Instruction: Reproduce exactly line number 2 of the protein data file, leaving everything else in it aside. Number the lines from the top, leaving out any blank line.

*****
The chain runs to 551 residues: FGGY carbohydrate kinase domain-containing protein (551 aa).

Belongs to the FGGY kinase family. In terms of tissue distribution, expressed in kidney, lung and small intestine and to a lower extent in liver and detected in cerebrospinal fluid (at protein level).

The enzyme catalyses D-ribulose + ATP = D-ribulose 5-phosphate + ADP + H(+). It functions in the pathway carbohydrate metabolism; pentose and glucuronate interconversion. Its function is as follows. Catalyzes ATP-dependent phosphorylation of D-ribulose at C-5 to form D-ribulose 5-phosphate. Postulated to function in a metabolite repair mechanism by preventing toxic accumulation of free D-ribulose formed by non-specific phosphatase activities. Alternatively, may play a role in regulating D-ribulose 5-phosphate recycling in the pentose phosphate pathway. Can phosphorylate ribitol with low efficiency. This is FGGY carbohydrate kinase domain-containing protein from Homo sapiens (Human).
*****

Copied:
Belongs to the FGGY kinase family. In terms of tissue distribution, expressed in kidney, lung and small intestine and to a lower extent in liver and detected in cerebrospinal fluid (at protein level).